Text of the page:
Yesterday, the Senate Finance Committee approved SB 1, a critical overhaul of Pennsylvania’s troubled public pension system. The bill offers new public workers a side-by-side hybrid pension option that pairs a 401(k)-component with a smaller defined benefit component. Crucially, SB 1 also gives new and current employees the option to enroll in a 401(k)-only plan.
“We applaud the senators who advanced significant pension reform that would provide more options for workers and protect taxpayers from future risk,” commented Nathan Benefield, vice president and COO for the Commonwealth Foundation. “For years, our failing public pension system has driven property tax increases and sapped more and more from education funding. SB 1 would give public employees far more control over their own retirements, begin to protect retirement funding from political maneuvering, and shift risk away from taxpayers.”
The pension problem is undeniable. Rising pension payments are squeezing school district budgets and causing property taxes to skyrocket across the state. From 2009 to 2015, school district revenue increased by $3.9 billion. Yet 47 percent of that increase went to pension payments—equaling a $578 increase per homeowner or the average salary of almost 29,000 teachers.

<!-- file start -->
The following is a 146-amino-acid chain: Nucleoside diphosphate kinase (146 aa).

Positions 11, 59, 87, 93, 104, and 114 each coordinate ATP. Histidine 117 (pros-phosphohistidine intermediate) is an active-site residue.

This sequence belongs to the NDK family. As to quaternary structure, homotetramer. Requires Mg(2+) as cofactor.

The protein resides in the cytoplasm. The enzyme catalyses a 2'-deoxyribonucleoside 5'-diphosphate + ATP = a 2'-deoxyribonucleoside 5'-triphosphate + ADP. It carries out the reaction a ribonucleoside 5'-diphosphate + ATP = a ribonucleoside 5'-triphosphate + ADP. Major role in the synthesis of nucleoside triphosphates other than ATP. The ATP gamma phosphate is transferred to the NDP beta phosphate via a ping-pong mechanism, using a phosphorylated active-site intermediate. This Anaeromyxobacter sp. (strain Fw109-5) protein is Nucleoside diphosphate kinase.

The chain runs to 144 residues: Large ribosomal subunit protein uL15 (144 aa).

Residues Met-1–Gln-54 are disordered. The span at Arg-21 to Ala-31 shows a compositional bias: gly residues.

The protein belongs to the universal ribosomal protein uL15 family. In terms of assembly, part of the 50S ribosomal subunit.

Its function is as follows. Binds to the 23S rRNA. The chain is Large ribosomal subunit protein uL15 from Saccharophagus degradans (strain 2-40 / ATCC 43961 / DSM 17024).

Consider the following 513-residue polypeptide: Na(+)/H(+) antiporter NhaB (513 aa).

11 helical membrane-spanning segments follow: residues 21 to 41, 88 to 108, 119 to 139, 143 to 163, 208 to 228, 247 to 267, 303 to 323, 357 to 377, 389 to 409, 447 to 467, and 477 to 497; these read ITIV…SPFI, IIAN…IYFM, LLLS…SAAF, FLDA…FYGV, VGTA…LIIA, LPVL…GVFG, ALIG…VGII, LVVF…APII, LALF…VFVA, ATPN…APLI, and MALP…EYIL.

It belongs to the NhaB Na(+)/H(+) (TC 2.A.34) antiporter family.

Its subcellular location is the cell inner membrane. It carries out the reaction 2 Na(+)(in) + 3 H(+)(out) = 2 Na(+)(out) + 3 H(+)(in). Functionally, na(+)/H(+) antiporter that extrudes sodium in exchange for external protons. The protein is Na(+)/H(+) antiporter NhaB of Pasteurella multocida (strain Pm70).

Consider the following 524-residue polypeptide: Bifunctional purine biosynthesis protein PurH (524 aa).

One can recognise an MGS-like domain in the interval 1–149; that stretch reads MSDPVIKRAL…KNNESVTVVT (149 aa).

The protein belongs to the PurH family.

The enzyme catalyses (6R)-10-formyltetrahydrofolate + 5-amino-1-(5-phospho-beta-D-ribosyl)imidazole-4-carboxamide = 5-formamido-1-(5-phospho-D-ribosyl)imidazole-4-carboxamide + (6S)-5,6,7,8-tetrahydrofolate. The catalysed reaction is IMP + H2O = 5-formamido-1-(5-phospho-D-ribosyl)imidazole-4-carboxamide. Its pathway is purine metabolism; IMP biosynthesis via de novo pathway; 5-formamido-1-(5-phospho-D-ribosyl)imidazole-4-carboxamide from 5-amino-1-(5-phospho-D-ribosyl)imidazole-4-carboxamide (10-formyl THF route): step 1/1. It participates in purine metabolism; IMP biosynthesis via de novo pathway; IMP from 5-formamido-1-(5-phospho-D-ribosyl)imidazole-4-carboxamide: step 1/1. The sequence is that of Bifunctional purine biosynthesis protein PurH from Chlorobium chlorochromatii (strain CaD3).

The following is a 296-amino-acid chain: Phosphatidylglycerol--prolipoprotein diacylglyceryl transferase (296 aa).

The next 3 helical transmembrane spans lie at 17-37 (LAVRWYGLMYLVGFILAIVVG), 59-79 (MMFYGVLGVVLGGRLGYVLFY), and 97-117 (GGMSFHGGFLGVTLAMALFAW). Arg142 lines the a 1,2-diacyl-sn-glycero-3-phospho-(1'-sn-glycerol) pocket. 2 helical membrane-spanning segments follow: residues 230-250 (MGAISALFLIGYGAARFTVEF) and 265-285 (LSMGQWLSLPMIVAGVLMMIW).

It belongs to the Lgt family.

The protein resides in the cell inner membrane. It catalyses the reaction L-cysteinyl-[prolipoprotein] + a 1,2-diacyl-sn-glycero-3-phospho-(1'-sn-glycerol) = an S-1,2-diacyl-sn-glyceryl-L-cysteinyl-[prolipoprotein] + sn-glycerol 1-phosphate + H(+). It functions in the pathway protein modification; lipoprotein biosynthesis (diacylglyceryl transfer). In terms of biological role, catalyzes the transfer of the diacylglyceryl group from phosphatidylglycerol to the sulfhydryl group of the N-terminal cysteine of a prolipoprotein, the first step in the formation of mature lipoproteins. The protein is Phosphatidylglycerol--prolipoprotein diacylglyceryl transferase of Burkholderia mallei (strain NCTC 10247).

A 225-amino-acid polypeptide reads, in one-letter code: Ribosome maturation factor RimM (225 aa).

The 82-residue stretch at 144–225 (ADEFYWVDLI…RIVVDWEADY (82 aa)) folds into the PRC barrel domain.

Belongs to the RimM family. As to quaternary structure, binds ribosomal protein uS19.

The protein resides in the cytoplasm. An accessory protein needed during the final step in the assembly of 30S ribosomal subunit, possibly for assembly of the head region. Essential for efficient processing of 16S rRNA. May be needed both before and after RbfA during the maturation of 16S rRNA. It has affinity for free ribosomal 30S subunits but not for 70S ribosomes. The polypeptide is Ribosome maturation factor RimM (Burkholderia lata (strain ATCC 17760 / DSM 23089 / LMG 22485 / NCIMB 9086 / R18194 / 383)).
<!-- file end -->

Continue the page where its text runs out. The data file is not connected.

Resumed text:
Now $63 billion in debt, the state’s two pension systems hold enough assets to cover just 60 percent of liabilities. Only four states have worse funding ratios, according to an analysis by the Tax Foundation.
Last October, The Pew Charitable Trusts evaluated a hybrid pension proposal similar to SB 1, saying it “would mitigate more risk than any state that has enacted pension reform while maintaining or improving retirement security for workers.”
“Unless action is taken, we risk being unable to keep the promises made to public workers,” continued Benefield. “We owe it to workers and taxpayers to set Pennsylvania back on a sustainable course.”
SB 1 now moves to the Senate Appropriations Committee. Last October, a similar plan failed to reach a vote in the legislature after fierce opposition from government union leaders.
Nathan Benefield and other Commonwealth Foundation experts are available for comment. Please contact Gina Diorio at 862-703-6670 or firstname.lastname@example.org to schedule an interview.
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